General Question

Zyx's avatar

Is there any good way to harness excess bandwidth?

Asked by Zyx (4170points) November 9th, 2010

I got to thinking about this when I was once again disgusted by social networking sites for profit. I seem to recall converting some space into webspace isn’t that hard and if enough people did this you could run social networking for free and probably a lot more efficiently.

You might look at what I’m asking about as a sort of peer2peer browsing. You could have info available only online when your computer is on, or you could join a network that juggles the relevant information. Is there a downside?

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12 Answers

CMaz's avatar

There really is no “excess” bandwidth. Just bandwidth.

You either use it all, or less then all of it. Which sort of spreads out like hot caramel within a box.

MeinTeil's avatar

Video of Bobby Flay and his ego.

Seriously, there is no “excess” bandwidth.

jrpowell's avatar

There is Diaspora which is meant to be like Facebook that is run on your own server.

Zyx's avatar

Call it pirate bandwidth if you want to alert the rich folk but hardly anyone uses all of their bandwidth all the time. I’m going to see the part of my bandwidth I don’t use as my right to vote until things start making sense again.

@johnpowell Rings a bell, though I previously thought it was just going to be another ad-riddled instant messenger. Might be worth looking into.

camertron's avatar

@ChazMaz is absolutely right – there’s no such thing as “excess” bandwidth. Often times it’s not your bandwidth cap that’s the problem anyway, it’s the remote server’s inability to serve content to you as fast as you can receive it. I would say therefore that if you aren’t receiving data as fast as your connection allows, someone else is receiving their share at the same time. That means there’s no “excess” just lying around waiting for someone to use it. For a social networking site which would likely get a lot of traffic (Fluther gets more than a million unique page views every day and we’re relatively small), you’d want to be able to serve up pages as fast and as much as possible, and that wouldn’t really be feasible if your connection relies on the amount of activity someone else just happens to not be using.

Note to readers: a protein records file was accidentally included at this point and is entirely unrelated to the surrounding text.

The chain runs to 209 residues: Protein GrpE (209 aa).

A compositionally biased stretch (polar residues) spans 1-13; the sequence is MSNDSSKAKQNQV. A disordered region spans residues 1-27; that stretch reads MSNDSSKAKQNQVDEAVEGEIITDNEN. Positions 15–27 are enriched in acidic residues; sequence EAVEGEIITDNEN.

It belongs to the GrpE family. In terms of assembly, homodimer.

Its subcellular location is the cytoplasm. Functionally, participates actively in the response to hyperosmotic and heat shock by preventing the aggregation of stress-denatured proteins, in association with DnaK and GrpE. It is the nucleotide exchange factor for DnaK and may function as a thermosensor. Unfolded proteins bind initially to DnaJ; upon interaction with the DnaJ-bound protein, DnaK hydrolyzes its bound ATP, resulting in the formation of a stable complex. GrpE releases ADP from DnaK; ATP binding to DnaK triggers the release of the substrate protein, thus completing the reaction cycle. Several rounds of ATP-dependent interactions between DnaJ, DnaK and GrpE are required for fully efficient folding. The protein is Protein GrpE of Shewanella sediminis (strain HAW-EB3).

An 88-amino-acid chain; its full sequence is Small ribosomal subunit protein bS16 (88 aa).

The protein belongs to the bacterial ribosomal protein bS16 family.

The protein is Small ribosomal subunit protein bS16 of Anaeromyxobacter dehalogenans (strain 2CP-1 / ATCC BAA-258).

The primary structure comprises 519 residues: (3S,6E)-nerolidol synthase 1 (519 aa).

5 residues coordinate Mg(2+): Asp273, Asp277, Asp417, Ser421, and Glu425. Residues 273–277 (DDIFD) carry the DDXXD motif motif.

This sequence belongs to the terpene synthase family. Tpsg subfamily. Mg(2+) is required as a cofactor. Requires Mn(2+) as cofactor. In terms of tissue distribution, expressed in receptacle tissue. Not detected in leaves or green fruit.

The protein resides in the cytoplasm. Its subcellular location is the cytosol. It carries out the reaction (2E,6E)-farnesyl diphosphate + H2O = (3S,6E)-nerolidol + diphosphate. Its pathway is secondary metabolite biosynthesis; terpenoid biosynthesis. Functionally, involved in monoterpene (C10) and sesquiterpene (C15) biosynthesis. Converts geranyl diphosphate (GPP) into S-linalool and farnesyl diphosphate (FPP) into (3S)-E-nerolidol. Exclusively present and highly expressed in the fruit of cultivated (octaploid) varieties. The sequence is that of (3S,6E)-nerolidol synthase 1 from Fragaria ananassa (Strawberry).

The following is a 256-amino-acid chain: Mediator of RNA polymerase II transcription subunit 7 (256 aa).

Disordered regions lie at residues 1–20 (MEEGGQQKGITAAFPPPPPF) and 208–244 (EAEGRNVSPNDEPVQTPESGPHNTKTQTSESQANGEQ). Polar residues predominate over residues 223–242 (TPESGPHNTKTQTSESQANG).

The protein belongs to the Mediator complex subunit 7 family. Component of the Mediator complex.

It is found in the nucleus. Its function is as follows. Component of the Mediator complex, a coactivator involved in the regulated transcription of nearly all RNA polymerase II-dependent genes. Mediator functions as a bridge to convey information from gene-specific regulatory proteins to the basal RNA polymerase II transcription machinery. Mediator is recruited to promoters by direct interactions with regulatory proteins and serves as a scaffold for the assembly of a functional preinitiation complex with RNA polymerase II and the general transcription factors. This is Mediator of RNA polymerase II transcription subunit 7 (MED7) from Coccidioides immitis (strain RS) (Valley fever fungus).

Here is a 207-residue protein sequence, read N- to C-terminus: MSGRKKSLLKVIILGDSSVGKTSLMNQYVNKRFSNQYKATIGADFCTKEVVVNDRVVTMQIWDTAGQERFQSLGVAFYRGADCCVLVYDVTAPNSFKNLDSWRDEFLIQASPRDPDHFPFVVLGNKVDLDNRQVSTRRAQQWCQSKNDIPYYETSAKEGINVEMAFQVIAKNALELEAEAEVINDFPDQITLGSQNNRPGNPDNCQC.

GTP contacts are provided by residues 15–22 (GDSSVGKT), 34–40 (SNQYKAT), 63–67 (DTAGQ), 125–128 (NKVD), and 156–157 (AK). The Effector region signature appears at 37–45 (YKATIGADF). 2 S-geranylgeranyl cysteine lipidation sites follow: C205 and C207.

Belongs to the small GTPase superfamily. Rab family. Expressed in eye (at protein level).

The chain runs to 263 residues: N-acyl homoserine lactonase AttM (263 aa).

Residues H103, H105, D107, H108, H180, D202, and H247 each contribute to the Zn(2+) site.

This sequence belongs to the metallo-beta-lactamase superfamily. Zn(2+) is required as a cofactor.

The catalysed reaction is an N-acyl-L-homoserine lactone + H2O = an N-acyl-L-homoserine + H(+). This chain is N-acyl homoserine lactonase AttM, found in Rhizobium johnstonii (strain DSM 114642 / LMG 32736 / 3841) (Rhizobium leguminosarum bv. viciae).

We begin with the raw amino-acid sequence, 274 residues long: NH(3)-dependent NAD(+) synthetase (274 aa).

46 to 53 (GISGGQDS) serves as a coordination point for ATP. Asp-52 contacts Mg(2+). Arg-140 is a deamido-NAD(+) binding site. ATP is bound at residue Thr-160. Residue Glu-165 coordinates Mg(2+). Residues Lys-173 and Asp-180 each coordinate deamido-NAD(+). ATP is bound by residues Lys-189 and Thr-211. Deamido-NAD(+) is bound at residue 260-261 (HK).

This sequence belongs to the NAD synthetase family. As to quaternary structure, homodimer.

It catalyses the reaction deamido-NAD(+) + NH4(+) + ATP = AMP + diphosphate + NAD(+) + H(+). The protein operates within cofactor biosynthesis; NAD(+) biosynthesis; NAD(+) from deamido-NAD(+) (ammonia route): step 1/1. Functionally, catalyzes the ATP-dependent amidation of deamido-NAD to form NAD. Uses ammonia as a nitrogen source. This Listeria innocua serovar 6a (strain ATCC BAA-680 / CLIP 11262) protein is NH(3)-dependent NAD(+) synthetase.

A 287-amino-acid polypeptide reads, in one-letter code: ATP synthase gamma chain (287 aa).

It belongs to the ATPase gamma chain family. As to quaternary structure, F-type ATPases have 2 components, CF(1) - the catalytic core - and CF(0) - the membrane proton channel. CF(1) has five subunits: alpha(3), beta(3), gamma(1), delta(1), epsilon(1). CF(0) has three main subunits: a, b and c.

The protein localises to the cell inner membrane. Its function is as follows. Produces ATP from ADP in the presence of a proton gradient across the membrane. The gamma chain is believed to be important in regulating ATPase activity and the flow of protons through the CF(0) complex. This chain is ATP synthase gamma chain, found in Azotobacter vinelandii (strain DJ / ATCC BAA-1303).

jaytkay's avatar

BitTorrent and SETI@home harness excess bandwidth.

CMaz's avatar

They don’t “harness excess bandwidth”.

They use other/others bandwidth to crunch numbers.

jaytkay's avatar

My computer and DSL line at home are idle 80–90% of most days.

That is excess bandwidth (I am using the term for both the DSL and CPU cycles).

If I installed BitTorrent and SETI@home, or joined a distributed Facebook-like application, my excess bandwidth would be harnessed.

camertron's avatar

@jaytkay I see what you’re saying, but the “excess bandwidth” you’re referring to is likely being given to someone else because you’re not using it. Also, Seti@home doesn’t use bandwidth very often, just your CPU when it’s idle. A CPU can have “excess” cycles because nobody but your computer has access to it, unlike your internet connection. Really we’re just quibbling over terminology though. To answer the OP’s original question, a good way to harness so-called excess bandwidth is to simply use it for something like Seti@home. BitTorrent won’t use your extra bandwidth – it hogs as much as it wants.

If you wanted to look into social networking using people’s “excess” bandwidth, I suppose you could have everyone host their own page on their own computer. That way, whenever someone requests your social info, they connect directly to your computer to get it. Kind of like a distributed social network. That means your computer has to be connected at all times to serve up content to people, and you’d have to be super careful with security, but it could theoretically work.

jaytkay's avatar

The original question was about bypassing commercial social networking sites. I think a distributed Facebookish application is intriguing.

The content redundantly spread over many computers, like Bittorrent. And serving HTML could work like a server farm, only the servers would be thousands of PCs in people’s homes.

Dropbox, Seti@home, Bittorrent, Amazon Web Services- I don’t think it would be more difficult than those existing cloud services.

Zyx's avatar

@jaytkay exactly, and since bittorrents work, and this would require only a fraction of the bandwidth, it should work pretty easily. You could even automatically update small amounts of profiles to avoid manual loading and still not notice it’s there. I’d keep it minimalistic because of those advantages.

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